How to Unify Sales and Marketing Teams for Demand Generation

Rate this post

Opinions expressed by businessman the collaborators are theirs.

The Internet forever changed the way we buy and sell things, both in the B2C and B2B markets. The influx of choices and available information created a more informed customer base than ever before and empowered them to make their own purchases. As our digital world has accelerated, these changes have become more pronounced and upended the traditional linear buyer’s journey.

Buyers now bounce between different stages of the sales funnel, moving from research to direct interaction and vice versa. But many companies are still structured around the linear journey, even though their customers have long since strayed from that path. Companies must adjust their internal processes and departments to support this new buyer journey and empower demand generation efforts. They must unify their teams and strategies in every way.

The unification of sales and marketing has long been an important goal in business, but now it is a necessity. Both departments generate revenue for a company, but there is a long history of disjointed strategy and competition to overcome. Here are three ways to get these teams working together:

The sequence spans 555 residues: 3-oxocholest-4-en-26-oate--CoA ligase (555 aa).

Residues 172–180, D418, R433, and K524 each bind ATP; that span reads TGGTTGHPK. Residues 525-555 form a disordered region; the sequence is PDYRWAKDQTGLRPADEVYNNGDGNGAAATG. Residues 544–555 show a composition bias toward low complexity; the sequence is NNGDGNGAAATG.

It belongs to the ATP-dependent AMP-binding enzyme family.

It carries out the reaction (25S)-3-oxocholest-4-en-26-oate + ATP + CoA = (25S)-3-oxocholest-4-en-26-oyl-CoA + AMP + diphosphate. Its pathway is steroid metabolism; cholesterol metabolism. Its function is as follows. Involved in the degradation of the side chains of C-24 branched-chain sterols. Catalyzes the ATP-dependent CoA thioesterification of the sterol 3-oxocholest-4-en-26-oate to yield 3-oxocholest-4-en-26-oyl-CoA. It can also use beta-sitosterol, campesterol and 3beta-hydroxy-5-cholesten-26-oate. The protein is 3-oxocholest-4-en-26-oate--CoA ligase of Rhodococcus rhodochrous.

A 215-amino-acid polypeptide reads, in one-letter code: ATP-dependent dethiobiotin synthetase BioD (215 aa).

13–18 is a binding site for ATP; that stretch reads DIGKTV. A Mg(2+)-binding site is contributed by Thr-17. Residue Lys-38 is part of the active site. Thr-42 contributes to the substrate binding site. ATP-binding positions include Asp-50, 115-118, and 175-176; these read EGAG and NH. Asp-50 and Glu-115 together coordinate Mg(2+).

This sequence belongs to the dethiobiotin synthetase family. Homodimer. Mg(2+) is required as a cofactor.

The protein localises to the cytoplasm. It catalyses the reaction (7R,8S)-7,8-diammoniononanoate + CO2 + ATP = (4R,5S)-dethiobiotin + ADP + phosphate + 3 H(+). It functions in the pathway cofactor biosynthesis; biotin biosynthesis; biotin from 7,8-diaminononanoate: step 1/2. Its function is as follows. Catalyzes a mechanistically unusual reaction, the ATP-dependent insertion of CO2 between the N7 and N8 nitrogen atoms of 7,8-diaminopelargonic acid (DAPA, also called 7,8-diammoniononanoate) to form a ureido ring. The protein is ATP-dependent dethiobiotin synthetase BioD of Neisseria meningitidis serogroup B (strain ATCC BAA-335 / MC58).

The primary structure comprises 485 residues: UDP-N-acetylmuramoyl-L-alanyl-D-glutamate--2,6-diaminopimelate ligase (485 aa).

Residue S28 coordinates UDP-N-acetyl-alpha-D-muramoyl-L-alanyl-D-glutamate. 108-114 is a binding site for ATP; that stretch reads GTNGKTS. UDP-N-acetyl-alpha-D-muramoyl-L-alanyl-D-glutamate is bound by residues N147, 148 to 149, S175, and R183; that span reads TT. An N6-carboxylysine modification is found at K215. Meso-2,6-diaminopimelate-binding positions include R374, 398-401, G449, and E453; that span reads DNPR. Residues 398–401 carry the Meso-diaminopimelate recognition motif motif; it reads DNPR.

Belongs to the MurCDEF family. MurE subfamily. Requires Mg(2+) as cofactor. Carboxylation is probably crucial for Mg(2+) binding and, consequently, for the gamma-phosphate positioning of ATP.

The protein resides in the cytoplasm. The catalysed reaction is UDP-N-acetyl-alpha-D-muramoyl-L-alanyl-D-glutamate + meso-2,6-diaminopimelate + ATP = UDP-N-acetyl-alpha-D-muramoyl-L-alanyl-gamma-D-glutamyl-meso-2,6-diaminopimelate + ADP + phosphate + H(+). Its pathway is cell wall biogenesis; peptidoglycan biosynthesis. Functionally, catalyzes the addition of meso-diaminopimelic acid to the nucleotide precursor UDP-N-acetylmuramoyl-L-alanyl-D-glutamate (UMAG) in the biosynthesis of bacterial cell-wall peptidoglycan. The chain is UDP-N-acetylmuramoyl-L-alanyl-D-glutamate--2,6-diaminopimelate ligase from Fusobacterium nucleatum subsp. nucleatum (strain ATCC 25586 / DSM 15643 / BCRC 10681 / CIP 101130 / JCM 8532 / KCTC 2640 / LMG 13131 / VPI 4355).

Related: 3 Ways A Unified Sales & Marketing Team Can Drive Demand Generation

1. Get everyone on the same page

For decades, sales and marketing have been treated as different functions and different departments, despite ultimately having the same central goal: to generate revenue. This separation has caused each to develop its own internal viewpoints, language and culture, and the resulting division drives a disjointed demand generation process that leaves benefits and revenue on the table.

There are several tools companies can use to bridge this communication gap. Specifically, a lead scoring system is a great way to foster a mutual understanding of where a lead is within the buyer’s journey. Members of both teams must share input, so the system is built collaboratively. This not only improves communication between departments, but also provides a better view of the buyer’s journey across the company.

Shared visibility is also important to get everyone on the same page. Traditionally, sales and marketing have kept their data separate with their own information and insights, all for the same prospects. Companies need to eliminate these data silos and combine all data into a single location. This reduces duplicate data and creates holistic visibility across the customer journey compared to a segmented view. This increased visibility enables teams to engage with prospects more meaningfully and serves as the foundation for more thoughtful and data-driven demand generation strategies.

Related: How to build alliances with sales and marketing for optimal results

2. Unite under the common goal of income